by Karl Kurtz
The Nevada Senate has eliminated the use of multimember districts (MMDs) in the new redistricting cycle, but the total number of MMDs has increased slightly, according to a recent compilation by my colleague, Morgan Cullen. Here is the lineup of legislatures with MMDs for the next decade:
Nevada's elimination of its two multimember districts in the Senate reduces the number of states with at least one MMD from 11 in the new redistricting cycle compared to 10 in the previous decade. But the total number of MMDs in the nation increased by five from 464 to 469. The increases were all in the New Hampshire (7) and Vermont (4) houses of representatives. This slight increase arrests (it would be hard to say reverses) a decades-long decline in the use of multimember districts in state legislatures.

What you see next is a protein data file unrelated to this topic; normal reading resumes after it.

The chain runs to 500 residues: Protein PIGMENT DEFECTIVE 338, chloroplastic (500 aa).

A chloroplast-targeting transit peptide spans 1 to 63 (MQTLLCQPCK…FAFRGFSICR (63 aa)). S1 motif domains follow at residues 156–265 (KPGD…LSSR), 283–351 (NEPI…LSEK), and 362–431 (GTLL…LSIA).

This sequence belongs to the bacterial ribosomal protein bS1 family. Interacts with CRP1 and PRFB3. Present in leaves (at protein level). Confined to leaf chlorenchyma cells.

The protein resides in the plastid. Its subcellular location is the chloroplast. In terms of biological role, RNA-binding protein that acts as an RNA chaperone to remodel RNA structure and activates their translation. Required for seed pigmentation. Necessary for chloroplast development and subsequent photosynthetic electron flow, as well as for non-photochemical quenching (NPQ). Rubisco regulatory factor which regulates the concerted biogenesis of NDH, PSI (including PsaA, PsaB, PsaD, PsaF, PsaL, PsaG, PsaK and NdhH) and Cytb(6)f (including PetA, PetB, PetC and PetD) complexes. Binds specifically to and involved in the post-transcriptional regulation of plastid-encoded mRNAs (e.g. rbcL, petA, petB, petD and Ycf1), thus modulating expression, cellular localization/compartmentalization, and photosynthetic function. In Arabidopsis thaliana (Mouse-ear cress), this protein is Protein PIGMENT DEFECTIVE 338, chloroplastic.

Maryland, New Hampshire, South Dakota, Vermont and West Virginia are the only states that mix single member districts in some parts of the state with MMDs in other areas. The other states all have uniform two-member house districts, usually nested inside of a senate district. (In South Dakota's case, two out of 35 house seats have single member districts to comply with the Voting Rights Act and allow for representation of Native Americans; the remaining 33 seats are two-member districts.
The largest number of members in a house district is 11 in New Hampshire and in a senate district it's six in Vermont.